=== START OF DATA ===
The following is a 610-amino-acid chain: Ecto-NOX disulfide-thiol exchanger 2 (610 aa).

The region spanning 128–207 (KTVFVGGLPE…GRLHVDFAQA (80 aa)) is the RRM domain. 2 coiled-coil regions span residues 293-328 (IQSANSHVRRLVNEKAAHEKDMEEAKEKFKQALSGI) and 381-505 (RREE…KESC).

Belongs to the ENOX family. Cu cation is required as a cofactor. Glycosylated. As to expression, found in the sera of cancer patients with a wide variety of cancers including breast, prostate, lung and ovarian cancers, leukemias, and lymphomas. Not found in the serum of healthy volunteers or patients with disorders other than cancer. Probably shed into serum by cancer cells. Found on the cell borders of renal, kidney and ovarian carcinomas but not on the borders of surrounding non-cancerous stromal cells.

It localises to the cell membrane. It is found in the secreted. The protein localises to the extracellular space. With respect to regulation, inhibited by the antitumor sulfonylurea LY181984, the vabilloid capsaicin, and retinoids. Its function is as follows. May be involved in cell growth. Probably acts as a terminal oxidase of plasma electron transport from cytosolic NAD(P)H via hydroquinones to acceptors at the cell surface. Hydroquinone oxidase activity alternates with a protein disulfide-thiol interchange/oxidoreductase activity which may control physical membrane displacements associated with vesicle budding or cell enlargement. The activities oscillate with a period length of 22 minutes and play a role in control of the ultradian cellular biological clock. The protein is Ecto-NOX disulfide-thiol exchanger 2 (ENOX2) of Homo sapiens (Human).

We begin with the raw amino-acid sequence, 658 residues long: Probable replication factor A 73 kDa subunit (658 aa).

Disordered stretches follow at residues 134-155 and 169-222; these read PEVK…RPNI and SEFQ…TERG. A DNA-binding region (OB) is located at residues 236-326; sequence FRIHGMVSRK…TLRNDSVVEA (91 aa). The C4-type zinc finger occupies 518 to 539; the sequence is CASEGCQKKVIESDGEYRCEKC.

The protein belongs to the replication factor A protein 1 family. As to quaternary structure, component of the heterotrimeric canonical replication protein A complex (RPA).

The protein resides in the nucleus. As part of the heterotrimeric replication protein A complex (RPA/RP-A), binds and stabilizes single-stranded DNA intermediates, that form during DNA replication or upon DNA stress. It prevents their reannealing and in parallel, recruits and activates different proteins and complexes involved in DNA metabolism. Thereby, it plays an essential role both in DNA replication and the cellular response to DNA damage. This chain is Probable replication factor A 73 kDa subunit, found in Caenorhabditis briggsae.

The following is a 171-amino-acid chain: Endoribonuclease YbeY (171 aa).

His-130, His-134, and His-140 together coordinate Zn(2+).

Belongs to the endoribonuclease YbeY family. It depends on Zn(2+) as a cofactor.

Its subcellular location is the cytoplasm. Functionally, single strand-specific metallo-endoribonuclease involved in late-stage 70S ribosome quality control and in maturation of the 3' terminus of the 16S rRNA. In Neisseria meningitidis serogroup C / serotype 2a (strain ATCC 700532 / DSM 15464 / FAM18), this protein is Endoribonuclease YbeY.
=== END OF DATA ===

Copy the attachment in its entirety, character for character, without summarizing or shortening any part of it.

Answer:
The following is a 610-amino-acid chain: Ecto-NOX disulfide-thiol exchanger 2 (610 aa).

The region spanning 128–207 (KTVFVGGLPE…GRLHVDFAQA (80 aa)) is the RRM domain. 2 coiled-coil regions span residues 293-328 (IQSANSHVRRLVNEKAAHEKDMEEAKEKFKQALSGI) and 381-505 (RREE…KESC).

Belongs to the ENOX family. Cu cation is required as a cofactor. Glycosylated. As to expression, found in the sera of cancer patients with a wide variety of cancers including breast, prostate, lung and ovarian cancers, leukemias, and lymphomas. Not found in the serum of healthy volunteers or patients with disorders other than cancer. Probably shed into serum by cancer cells. Found on the cell borders of renal, kidney and ovarian carcinomas but not on the borders of surrounding non-cancerous stromal cells.

It localises to the cell membrane. It is found in the secreted. The protein localises to the extracellular space. With respect to regulation, inhibited by the antitumor sulfonylurea LY181984, the vabilloid capsaicin, and retinoids. Its function is as follows. May be involved in cell growth. Probably acts as a terminal oxidase of plasma electron transport from cytosolic NAD(P)H via hydroquinones to acceptors at the cell surface. Hydroquinone oxidase activity alternates with a protein disulfide-thiol interchange/oxidoreductase activity which may control physical membrane displacements associated with vesicle budding or cell enlargement. The activities oscillate with a period length of 22 minutes and play a role in control of the ultradian cellular biological clock. The protein is Ecto-NOX disulfide-thiol exchanger 2 (ENOX2) of Homo sapiens (Human).

We begin with the raw amino-acid sequence, 658 residues long: Probable replication factor A 73 kDa subunit (658 aa).

Disordered stretches follow at residues 134-155 and 169-222; these read PEVK…RPNI and SEFQ…TERG. A DNA-binding region (OB) is located at residues 236-326; sequence FRIHGMVSRK…TLRNDSVVEA (91 aa). The C4-type zinc finger occupies 518 to 539; the sequence is CASEGCQKKVIESDGEYRCEKC.

The protein belongs to the replication factor A protein 1 family. As to quaternary structure, component of the heterotrimeric canonical replication protein A complex (RPA).

The protein resides in the nucleus. As part of the heterotrimeric replication protein A complex (RPA/RP-A), binds and stabilizes single-stranded DNA intermediates, that form during DNA replication or upon DNA stress. It prevents their reannealing and in parallel, recruits and activates different proteins and complexes involved in DNA metabolism. Thereby, it plays an essential role both in DNA replication and the cellular response to DNA damage. This chain is Probable replication factor A 73 kDa subunit, found in Caenorhabditis briggsae.

The following is a 171-amino-acid chain: Endoribonuclease YbeY (171 aa).

His-130, His-134, and His-140 together coordinate Zn(2+).

Belongs to the endoribonuclease YbeY family. It depends on Zn(2+) as a cofactor.

Its subcellular location is the cytoplasm. Functionally, single strand-specific metallo-endoribonuclease involved in late-stage 70S ribosome quality control and in maturation of the 3' terminus of the 16S rRNA. In Neisseria meningitidis serogroup C / serotype 2a (strain ATCC 700532 / DSM 15464 / FAM18), this protein is Endoribonuclease YbeY.